The college football world remains in shock, following Appalachian State's upset of mighty Michigan in Ann Arbor over the weekend 34-32. After all, we're talking about a team that was ranked number five in the nation before the game, a Michigan squad that was supposed to contend for the national championship. A Wolverine team loaded with seniors who took a pass on the NFL for an almost-guaranteed shot at the BCS.
And they were playing at home, before 110,000 in the Big House, against a team that competes at the 1-AA level (or what used to be the 1-AA level, until the NCAA decided to give that division a thoroughly incomprehensible title). Appalachian State was supposed to show up, give Big Blue a contest for a couple of quarters, then roll over and let Michigan roll up the stats. In exchange, the Mountaineers would collect a $400,000 check, as the designated opening day "patsy" in Ann Arbor.
But App State never got the memo. Or perhaps Michigan's athletic director and their head football coach, Lloyd Carr, didn't get the memo before adding Appalachian State to their 2007 schedule. Yes, Appalachian State is a I-AA school, but they've won back-to-back titles in their classification. They returned quality players at the skill positions, and the Mountaineers run the spread offense, maximizing the talents of their mobile quarterback, Armanti Edwards, and a speedy wide corps.
In other words, App State was a potentially dangerous opponent, but hey, we're talking about Michigan, one of the defining programs in college football. At home--in the Big House, filled with 110,000 screaming fans. No way the Wolverines lose to little Appalachian State. That was the "conventional wisdom" in college football before the Mountaineers rallied to re-take the lead, then blocked two Michigan field goal attempts in the closing minutes, sealing one of the greatest upsets in recent sports history.
But, in hindsight, was the victory really that surprising? Obviously, Michigan was looking ahead to its Big Ten schedule and the post-season. And yes, the Wolverines have vastly superior talent; replay the game, and Michigan wins nine times out of ten. But that doesn't diminish what App State achieved in Ann Arbor. Fact is, mighty Michigan became the first high-profile victim of the sea change in college football. Thanks to the 85-scholarship limit and the spread offense, the gap between the Division I elite and "everyone else" has narrowed.
With the scholarship limit, recruiting and talent evaluation become paramount. The days when Bear Bryant or Darrell Royal could "stockpile" 150 blue-chippers in their programs are long since past. Today, the big schools can't sign a kid like Edwards as a third or fourth-string quarterback, and quite frankly, most would have no interest in carrying the clip board. With pro scouting now an exact science, Edwards can be a star at the I-AA level, and still have a shot at the NFL. Ditto for Mountaineers' wide receiver Dexter Jackson, the fastest player on the field Saturday. Somewhere, the Michigan secondary is still chasing Mr. Jackson, who burned the Wolverines for two touchdowns.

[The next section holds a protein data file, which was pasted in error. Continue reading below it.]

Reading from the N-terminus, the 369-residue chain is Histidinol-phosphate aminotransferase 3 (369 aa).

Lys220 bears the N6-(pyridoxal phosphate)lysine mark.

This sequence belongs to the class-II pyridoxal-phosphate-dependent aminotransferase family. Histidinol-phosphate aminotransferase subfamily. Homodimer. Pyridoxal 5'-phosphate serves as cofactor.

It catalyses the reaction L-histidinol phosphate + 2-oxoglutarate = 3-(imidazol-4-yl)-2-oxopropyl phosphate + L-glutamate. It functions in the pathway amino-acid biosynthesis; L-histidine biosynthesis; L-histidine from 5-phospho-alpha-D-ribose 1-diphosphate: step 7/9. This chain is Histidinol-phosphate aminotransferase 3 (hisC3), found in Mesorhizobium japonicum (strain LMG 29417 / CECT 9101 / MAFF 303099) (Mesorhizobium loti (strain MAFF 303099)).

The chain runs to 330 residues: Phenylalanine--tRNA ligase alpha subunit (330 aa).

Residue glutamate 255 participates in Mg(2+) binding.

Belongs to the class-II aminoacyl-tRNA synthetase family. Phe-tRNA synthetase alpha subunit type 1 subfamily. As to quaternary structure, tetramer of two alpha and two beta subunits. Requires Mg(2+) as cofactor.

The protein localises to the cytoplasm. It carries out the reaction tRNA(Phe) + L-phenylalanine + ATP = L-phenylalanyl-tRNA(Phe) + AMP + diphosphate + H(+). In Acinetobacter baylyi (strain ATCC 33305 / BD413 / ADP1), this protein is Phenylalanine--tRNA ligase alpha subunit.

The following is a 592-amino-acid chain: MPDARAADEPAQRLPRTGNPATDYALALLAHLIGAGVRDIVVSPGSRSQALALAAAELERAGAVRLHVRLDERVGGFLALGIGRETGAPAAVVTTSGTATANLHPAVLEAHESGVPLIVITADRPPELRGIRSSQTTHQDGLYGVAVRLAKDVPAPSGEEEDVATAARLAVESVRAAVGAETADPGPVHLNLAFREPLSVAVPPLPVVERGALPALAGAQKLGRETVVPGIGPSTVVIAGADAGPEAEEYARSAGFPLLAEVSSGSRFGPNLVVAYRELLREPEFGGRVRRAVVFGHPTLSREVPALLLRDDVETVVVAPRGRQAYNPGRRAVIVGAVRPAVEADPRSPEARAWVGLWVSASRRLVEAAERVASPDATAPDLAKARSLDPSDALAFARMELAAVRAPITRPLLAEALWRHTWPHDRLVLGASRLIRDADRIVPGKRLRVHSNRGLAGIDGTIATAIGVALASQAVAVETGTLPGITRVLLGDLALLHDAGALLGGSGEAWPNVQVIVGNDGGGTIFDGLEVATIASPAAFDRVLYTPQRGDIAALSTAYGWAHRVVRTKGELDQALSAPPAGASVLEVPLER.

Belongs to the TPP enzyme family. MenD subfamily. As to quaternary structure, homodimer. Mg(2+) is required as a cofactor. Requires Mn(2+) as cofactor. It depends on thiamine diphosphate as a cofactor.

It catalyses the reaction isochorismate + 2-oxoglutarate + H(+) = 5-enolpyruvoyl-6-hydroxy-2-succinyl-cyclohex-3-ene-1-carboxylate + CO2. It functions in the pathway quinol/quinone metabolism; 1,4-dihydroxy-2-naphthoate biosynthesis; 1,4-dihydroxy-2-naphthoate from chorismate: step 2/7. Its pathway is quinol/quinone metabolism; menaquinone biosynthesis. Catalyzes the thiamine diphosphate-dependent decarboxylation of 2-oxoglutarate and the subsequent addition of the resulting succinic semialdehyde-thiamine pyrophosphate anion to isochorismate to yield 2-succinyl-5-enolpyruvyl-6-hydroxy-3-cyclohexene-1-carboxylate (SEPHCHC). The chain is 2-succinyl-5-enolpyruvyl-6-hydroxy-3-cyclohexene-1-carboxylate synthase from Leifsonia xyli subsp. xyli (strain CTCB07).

As for the spread, it's the perfect antidote for a team like Michigan which has defensive talent, but lacks experience. Open multiple lanes in the defense, and create opportunities for players like Edwards and Jackson. Admittedly, the spread's success depends on the coaching staff (or the QB) making the right reads on the defensive gaps and calling the right plays, but App State was up to the task. Head Coach Jerry Moore and his staff built the Mountaineers into a I-AA power with an offensive scheme that exploits their quickness. Michigan guard Adam Kraus said last week that the Mountaineers "have more team speed than most Division I teams." Boy, was that apparent on Saturday afternoon.
If its any consolation to the Wolverines, they won't be the last elite program to lose to a I-AA school, or one of the I-A also-rans. On the same day that App State knocked off Michigan, Texas struggled mightily against Arkansas State, escaping with a 21-13 win. Arkansas State normally ranks near the bottom of the 117 or so schools that play Division I college football, but last Saturday in Austin, they came within a whisker of beating the Longhorns. No one will ever accuse Arkansas State of being a football power, but they had enough talent and savvy to take UT to the wire.
The gap is clearly closing in college football. True, the powerhouses will still win most of the time, but what happened in Ann Arbor on Saturday afternoon will resonate for years to come. Coaches, players and fans still want their "breathers," but there's a realization that some of those teams aren't the patsies they once were. With the talent at the skill positions, the right offensive scheme, a good game plan and a measure of confidence, the little guys can sneak up on the elite of college football. It's enough to make those top-tier coaches worry a bit more, and earn those multi-million dollar paychecks.
If you don't believe us, just ask Lloyd Carr.
The Winston-Salem Journal reported last week that Appalachian State piratically begged Michigan for a game. Obviously, ASU realized that the game would provide a big payday (no small consideration when you play in a 16,000 seat stadium), but after a long history of tight games against I-A opponents--and tremendous success in their own division--you've got to believe that the Mountaineers knew they had a real chance in the Big House.